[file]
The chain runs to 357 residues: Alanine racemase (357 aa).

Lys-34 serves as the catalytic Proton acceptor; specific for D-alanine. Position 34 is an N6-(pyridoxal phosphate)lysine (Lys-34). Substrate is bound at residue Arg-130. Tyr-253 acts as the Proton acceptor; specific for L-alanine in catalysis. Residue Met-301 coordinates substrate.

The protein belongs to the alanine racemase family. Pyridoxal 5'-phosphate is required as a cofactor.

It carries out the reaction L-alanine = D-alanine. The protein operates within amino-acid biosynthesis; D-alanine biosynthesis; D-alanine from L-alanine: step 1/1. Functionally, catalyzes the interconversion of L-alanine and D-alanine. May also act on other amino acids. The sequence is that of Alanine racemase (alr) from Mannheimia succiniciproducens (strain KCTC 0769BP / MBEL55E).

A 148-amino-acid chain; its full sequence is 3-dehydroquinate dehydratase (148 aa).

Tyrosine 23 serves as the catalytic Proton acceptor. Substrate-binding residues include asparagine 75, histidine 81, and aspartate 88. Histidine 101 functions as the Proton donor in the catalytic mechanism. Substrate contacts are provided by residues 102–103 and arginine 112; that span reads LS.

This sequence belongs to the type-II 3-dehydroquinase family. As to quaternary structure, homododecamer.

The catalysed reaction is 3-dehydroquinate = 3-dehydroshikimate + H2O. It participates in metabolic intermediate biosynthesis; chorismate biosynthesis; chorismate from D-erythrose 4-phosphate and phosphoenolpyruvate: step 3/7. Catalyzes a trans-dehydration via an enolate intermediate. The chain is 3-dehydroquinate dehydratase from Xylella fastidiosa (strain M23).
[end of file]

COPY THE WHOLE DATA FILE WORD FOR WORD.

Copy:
The chain runs to 357 residues: Alanine racemase (357 aa).

Lys-34 serves as the catalytic Proton acceptor; specific for D-alanine. Position 34 is an N6-(pyridoxal phosphate)lysine (Lys-34). Substrate is bound at residue Arg-130. Tyr-253 acts as the Proton acceptor; specific for L-alanine in catalysis. Residue Met-301 coordinates substrate.

The protein belongs to the alanine racemase family. Pyridoxal 5'-phosphate is required as a cofactor.

It carries out the reaction L-alanine = D-alanine. The protein operates within amino-acid biosynthesis; D-alanine biosynthesis; D-alanine from L-alanine: step 1/1. Functionally, catalyzes the interconversion of L-alanine and D-alanine. May also act on other amino acids. The sequence is that of Alanine racemase (alr) from Mannheimia succiniciproducens (strain KCTC 0769BP / MBEL55E).

A 148-amino-acid chain; its full sequence is 3-dehydroquinate dehydratase (148 aa).

Tyrosine 23 serves as the catalytic Proton acceptor. Substrate-binding residues include asparagine 75, histidine 81, and aspartate 88. Histidine 101 functions as the Proton donor in the catalytic mechanism. Substrate contacts are provided by residues 102–103 and arginine 112; that span reads LS.

This sequence belongs to the type-II 3-dehydroquinase family. As to quaternary structure, homododecamer.

The catalysed reaction is 3-dehydroquinate = 3-dehydroshikimate + H2O. It participates in metabolic intermediate biosynthesis; chorismate biosynthesis; chorismate from D-erythrose 4-phosphate and phosphoenolpyruvate: step 3/7. Catalyzes a trans-dehydration via an enolate intermediate. The chain is 3-dehydroquinate dehydratase from Xylella fastidiosa (strain M23).